Do you often hear others with similar complaints?
Do you lend a willing ear to their complaints?
Do you sigh, roll your eyes or otherwise display your negative feelings using body language or tone of voice?
Are your creating less because of your displeasure?
Are you late to work or meetings?
Do you resent helping others finish their work?
Are you waiting for a change to happen?
Has anyone pointed out your negative behavior?
Do you have "good reasons" to be unhappy at work?

If you answered yes to more than 3 of these questions you may be a grump. I can guarantee that you will limit your growth unless you work on turning your attitude around.

Today, look at the three things you like best about your job. Try and focus on the good. Let others see and hear your positive comments. Start turning it around today.

Wednesday, March 23, 2005

Reject their Rejection

I just had a conversation with a friend of mine who owns a very successful business. He was hoping to expand his workforce so he placed an ad in one of those online job listings. He said that he was getting one resume about every 10 minutes. He said that about half of them were qualified for the job. He then said "I am turning them all down." I was shocked. I knew he needed to expand his sales force. He just got through saying fully half of them met his expectations. Yet he was rejecting ALL of them. "Why?" I asked. "I want to see if they continue to pursue the work." " But you just told them that you were rejecting them." "I want them to reject my rejection! If they take 'no' for an answer, without some sort of followup they are not going to be the kind of sales force I need."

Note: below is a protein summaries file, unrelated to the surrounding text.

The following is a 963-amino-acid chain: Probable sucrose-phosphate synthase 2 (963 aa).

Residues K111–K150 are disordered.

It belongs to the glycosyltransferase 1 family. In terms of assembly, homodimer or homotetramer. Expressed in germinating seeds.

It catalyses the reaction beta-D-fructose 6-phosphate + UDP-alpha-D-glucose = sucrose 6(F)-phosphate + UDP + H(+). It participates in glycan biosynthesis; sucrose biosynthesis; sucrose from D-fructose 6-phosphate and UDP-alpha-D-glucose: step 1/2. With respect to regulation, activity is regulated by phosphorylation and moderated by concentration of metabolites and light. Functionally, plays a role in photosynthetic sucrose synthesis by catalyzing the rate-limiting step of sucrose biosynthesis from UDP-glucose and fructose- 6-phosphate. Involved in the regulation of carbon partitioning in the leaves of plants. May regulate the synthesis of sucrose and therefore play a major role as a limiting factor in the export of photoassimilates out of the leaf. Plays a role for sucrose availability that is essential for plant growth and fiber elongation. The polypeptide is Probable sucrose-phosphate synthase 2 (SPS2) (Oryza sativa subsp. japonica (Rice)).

Are you accepting "no" from your customers? Or are you rejecting their rejection? Are you following up to find if there is any other information that you could provide them that might change their mind.

Now mind you, I am not advocating stalking your customer until they finally say "YES!" That would be a bit creepy.

But, if you really feel that you have a product or service that meets their needs why not take it a step further. Without being pushy, ask if they need anymore information about you or your product or service.

Reject their rejecting and see what happens! Let me know!

Monday, March 14, 2005

Gratitude, the gift that keeps on giving

Last night I was watching Boston Legal, and at the end of the show an announcer said "thanks for watching ABC" I was floored! Now maybe all television shows thank you for watching them, but I don't think so. But as I thought about it, they all should be thanking us. We are the reason they get to go to work everyday and we have a LOT of choices what to watch these days.